New Book Features Work of Poet, Theologian
The Maxwell Institute's Middle Eastern Text Initiative has released the newest book in its Eastern Christian Texts series, a bilingual Syriac/English edition of Select Poems of Ephrem the Syrian. From the second to the eighth century AD, when Arabic supplanted it, Syriac was a major literary language across the Middle East; it is essentially a Christian form of Aramaic, the language spoken by Jesus, the original apostles, and the first Jewish Christians.
St. Ephrem, who died in AD 373 in Edessa (anciently a major city, located in modern-day Turkey) while caring for victims of a plague, is the most important poet and theologian of the Syriac Christian tradition. The author of numerous homilies and commentaries as well, he has sometimes been called the "Harp of the Spirit" because of the many hymns he composed. His writing was so popular and his name so honored that, for centuries after his death, other authors wrote hundreds of works that were attributed to him.
The twenty texts contained in this volume offer a broad and varied introduction to Ephrem's poetry, and have been deliberately arranged according to the outline of the saint's concept of salvation history, commencing with Paradise and continuing through the mortal ministry of Jesus into the life of the Christian church as Ephrem knew it. They bear such titles as "On Human Language about God," "Mary and Eve as the World's Two Eyes," "On the Fall," "Christ, the New Passover Lamb," "A Disputation between Death and Satan," and "Joy at the Resurrection."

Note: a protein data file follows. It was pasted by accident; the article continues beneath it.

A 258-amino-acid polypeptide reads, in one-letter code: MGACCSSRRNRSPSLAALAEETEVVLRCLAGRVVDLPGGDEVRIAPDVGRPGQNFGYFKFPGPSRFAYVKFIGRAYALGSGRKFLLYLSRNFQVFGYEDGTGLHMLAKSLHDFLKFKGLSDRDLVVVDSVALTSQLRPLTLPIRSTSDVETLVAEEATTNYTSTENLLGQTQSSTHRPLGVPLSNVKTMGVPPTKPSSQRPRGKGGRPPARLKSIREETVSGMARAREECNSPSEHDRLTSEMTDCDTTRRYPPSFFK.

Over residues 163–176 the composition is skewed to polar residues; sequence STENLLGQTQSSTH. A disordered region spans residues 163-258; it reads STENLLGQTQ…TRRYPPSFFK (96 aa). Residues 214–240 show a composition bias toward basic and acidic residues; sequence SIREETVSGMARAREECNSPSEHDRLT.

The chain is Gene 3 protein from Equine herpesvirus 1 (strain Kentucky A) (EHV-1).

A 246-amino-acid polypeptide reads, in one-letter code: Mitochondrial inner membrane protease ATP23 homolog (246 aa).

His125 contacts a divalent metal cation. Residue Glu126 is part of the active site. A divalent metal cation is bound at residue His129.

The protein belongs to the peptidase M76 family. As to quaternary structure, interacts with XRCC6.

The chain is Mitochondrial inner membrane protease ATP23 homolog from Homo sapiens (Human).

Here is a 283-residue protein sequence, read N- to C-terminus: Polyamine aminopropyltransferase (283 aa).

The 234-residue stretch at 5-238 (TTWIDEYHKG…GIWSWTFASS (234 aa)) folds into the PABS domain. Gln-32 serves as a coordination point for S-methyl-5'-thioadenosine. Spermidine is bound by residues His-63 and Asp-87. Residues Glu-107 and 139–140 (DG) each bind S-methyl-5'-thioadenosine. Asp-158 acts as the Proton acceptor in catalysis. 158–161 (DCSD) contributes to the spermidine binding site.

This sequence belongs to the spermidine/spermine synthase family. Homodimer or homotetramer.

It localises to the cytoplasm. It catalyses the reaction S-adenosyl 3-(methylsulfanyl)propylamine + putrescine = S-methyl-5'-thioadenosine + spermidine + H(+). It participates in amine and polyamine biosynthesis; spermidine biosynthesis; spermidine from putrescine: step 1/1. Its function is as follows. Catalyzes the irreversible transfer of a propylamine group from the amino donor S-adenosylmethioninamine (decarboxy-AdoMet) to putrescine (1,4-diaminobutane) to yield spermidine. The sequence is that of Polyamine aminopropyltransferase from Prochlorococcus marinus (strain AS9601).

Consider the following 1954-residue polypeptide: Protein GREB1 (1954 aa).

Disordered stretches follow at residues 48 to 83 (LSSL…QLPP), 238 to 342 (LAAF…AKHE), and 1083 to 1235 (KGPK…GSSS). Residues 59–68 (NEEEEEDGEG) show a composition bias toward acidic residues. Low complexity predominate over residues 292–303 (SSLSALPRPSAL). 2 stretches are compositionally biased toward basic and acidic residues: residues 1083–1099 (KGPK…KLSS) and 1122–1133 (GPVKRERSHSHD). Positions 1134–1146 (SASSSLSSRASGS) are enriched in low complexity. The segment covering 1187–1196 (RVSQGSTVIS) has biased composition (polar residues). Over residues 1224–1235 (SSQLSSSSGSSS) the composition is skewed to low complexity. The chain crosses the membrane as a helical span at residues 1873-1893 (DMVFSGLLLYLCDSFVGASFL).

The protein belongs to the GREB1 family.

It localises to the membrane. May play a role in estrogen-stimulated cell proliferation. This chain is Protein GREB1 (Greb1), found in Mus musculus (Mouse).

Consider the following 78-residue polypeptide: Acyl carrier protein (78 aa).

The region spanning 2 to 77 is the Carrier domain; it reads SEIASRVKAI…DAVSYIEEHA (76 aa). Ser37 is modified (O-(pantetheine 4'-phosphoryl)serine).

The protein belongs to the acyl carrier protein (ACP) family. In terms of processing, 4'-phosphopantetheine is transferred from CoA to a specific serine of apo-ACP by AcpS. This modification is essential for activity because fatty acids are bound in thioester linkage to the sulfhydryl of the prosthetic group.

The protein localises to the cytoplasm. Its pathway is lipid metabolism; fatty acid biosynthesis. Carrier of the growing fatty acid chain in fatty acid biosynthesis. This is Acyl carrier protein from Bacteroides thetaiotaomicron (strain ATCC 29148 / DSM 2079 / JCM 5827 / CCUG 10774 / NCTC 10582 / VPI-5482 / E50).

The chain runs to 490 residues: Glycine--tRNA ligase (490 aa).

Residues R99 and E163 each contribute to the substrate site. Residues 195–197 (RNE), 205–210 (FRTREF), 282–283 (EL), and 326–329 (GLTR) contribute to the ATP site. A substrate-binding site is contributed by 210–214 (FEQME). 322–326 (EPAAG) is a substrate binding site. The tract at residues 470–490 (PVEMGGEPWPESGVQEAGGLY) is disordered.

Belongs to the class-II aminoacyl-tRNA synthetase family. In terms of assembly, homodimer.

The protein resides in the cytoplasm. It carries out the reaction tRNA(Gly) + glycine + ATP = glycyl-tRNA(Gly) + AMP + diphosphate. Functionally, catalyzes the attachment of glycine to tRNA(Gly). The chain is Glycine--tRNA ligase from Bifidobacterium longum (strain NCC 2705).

The editors and translators of Ephrem's Select Poems are Sebastian P. Brock and George A. Kiraz. Until his retirement in 2003, Dr. Brock was Reader in Syriac Studies at the University of Oxford, in England, and he is generally regarded as the premiere Syriac scholar in the West. Dr. Kiraz, a native speaker of Syriac and a former student of Dr. Brock who earned his PhD from Cambridge University, is the founder and director of Beth Mardutho: The Syriac Institute and the president of Gorgias Press.
Readers of Select Poems will find it a fascinating window into a form of Christianity that was nearer in time, in space, and in language to the primitive church than the denominations with which we in the West are typically familiar. St. Ephrem's hymns express an early and vibrant form of the Christian faith that was still flourishing in its original Middle Eastern home.
By Daniel C. Peterson
Director and editor in chief of the Middle Eastern Text Initiative